An Appreciation of Social Justice Literature

Reading literature is often an escapist break from life’s grim realities — such as that appalling (now somewhat amended) new Indiana law allowing conservatives to deny service to gay customers under the guise of “religious freedom.”

But literature with a strong social-justice component can also be enjoyable, because fiction of that kind not only addresses festering problems but can also feature memorable characters, great stories told in a non-preachy way, and some humor. All that is often found in the work of authors such as Isabel Allende, Margaret Atwood, Charles Dickens, Ralph Ellison, Gabriel Garcia Marquez, John Grisham, Barbara Kingsolver, Toni Morrison, Marge Piercy, Upton Sinclair, John Steinbeck, Harriet Beecher Stowe, Alice Walker, Richard Wright, and Emile Zola, among others.

I’ll add Jhumpa Lahiri to that list now that I’ve finished her 2013 novel The Lowland. The two previous works of hers I read — the short-story collection Interpreter of Maladies and the novel The Namesake — had some sociopolitical context but mostly chronicled the personal lives of their protagonists. The Lowland also focuses on a small number of specific characters — in a compelling (and melancholy) way — but devotes plenty of pages as well to India’s communist Naxalite movement against poverty and the government’s brutal response that includes the cold-blooded police murder of Lahiri’s fictional Udayan character. Udayan’s posthumously born daughter Bela also becomes an activist of sorts.

Famous novels with lots of sociopolitical context include — among many others — Harriet Beecher Stowe’s Uncle Tom’s Cabin (anti-slavery), Upton Sinclair’s The Jungle (which exposed horrendous conditions in the meatpacking industry), John Steinbeck’s The Grapes of Wrath (which addressed severe economic inequality), Emile Zola’s Germinal (which chronicled exploitation of the working class — specifically miners), Margaret Atwood’s The Handmaid’s Tale (which envisioned a dystopia even more sexist and patriarchal than we have in real life), and Rita Mae Brown’s Rubyfruit Jungle (which looked at homophobia during a time when the kind of anti-gay attitude displayed by some Indianans was much more the norm).

Those novels’ authors all wisely focused on how specific characters were affected by the prejudice, oppression, and other nasty things society flung their way.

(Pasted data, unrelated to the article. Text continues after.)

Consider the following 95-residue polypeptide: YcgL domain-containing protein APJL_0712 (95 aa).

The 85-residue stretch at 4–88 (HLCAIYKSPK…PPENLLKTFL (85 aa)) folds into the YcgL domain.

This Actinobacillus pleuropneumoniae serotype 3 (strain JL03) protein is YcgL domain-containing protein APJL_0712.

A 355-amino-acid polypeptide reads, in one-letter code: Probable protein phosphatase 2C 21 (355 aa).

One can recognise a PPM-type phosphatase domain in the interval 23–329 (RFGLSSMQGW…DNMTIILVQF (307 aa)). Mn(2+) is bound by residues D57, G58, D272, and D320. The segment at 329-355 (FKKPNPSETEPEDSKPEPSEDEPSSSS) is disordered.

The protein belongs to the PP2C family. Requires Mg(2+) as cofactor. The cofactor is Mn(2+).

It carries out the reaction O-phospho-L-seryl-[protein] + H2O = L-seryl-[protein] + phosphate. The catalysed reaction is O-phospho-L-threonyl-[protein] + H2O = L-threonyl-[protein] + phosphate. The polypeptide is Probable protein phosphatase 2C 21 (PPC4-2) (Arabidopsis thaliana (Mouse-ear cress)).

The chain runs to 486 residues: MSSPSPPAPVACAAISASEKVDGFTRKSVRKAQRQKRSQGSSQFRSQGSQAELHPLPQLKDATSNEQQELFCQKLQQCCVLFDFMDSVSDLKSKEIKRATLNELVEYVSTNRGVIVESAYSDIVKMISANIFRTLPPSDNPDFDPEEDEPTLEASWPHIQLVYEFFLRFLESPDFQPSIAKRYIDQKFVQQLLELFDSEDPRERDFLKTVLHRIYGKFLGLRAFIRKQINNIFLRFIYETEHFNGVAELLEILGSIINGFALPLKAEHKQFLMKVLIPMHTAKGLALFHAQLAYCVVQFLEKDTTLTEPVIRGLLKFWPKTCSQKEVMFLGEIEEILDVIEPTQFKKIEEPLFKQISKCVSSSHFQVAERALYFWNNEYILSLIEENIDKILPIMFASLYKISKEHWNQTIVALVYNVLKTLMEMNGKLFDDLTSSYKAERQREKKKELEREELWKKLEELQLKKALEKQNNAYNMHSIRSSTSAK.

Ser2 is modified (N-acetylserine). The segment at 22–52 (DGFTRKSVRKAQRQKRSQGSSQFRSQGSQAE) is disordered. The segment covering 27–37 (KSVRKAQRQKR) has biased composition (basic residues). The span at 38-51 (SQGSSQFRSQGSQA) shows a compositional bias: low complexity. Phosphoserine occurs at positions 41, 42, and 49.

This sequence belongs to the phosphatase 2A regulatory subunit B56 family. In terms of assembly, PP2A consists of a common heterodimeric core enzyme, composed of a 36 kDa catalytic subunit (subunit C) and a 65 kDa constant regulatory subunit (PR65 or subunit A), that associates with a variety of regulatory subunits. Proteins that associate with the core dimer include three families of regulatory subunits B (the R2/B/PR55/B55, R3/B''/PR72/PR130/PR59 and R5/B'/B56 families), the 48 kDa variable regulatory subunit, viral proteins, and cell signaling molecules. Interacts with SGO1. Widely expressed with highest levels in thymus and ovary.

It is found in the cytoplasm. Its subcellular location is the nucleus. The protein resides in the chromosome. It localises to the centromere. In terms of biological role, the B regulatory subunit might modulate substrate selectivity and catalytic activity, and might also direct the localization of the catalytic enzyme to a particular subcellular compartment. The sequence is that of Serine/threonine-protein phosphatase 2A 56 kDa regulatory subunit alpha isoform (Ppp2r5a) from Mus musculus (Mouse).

Speaking of dystopian novels a la The Handmaid’s Tale, that genre is usually sociopolitical by its very nature. The question of “liberty and justice for all,” or lack thereof, is an undercurrent in George Orwell’s Nineteen Eighty-Four, Aldous Huxley’s Brave New World, Suzanne Collins’ The Hunger Games trilogy, and various other dystopian novels.

Barbara Kingsolver alone has tackled many important issues while creating three-dimensional characters who readers like or dislike. The Poisonwood Bible (evangelicalism, colonialism), The Lacuna (McCarthyism), Flight Behavior (climate change), etc.

The area of mental health? Addressed in Marge Piercy’s Woman on the Edge of Time and Ken Kesey’s One Flew Over the Cuckoo’s Nest, among other novels.

Anti-war fiction also mixes wider issues with the stories of particular protagonists. To name just four powerful books: Kurt Vonnegut’s Slaughterhouse-Five, Joseph Heller’s Catch-22, Ernest Hemingway’s For Whom the Bell Tolls, and Erich Maria Remarque’s A Time to Love and a Time to Die — the last being one of the most heartbreaking novels set in wartime you’ll ever read.

There are also literary works that are not war novels per se, but depict or reference armed conflict in some chapters. Examples include Gabriel Garcia Marquez’s One Hundred Years of Solitude, Isabel Allende’s The House of the Spirits, and Khaled Hosseini’s The Kite Runner.

And then there are novels that depict the religious intolerance and hypocrisy that have such an impact on society — including nowadays in Indiana. Elements of that can be found in Charlotte Bronte’s Jane Eyre (as practiced by Mr. Brocklehurst), James Baldwin’s Go Tell It On the Mountain (Gabriel Grimes), and other works.

By the way, I’ve visited Indiana many times (my wife used to live there), and it’s a state with lots of great places and people. As with many other states, a minority of narrow-minded “leaders” and residents make things troublesome for everyone else.

What are some of your favorite novels with sociopolitical elements?

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I’m also writing a literature-related book, but still selling Comic (and Column) Confessional — my often-funny memoir that recalls 25 years of covering and meeting cartoonists such as Charles Schulz (“Peanuts”) and Bill Watterson (“Calvin and Hobbes”), columnists such as Ann Landers and “Dear Abby,” and other notables such as Hillary Clinton, Coretta Scott King, Walter Cronkite, and various authors. The book also talks about the malpractice death of my first daughter, my remarriage, and life in Montclair, N.J. — where I write the award-winning weekly “Montclairvoyant” humor column for The Montclair Times. You can email me at to buy a discounted, inscribed copy of the book, which contains a preface by “Hints” columnist Heloise and back-cover blurbs by people such as “The Far Side” cartoonist Gary Larson.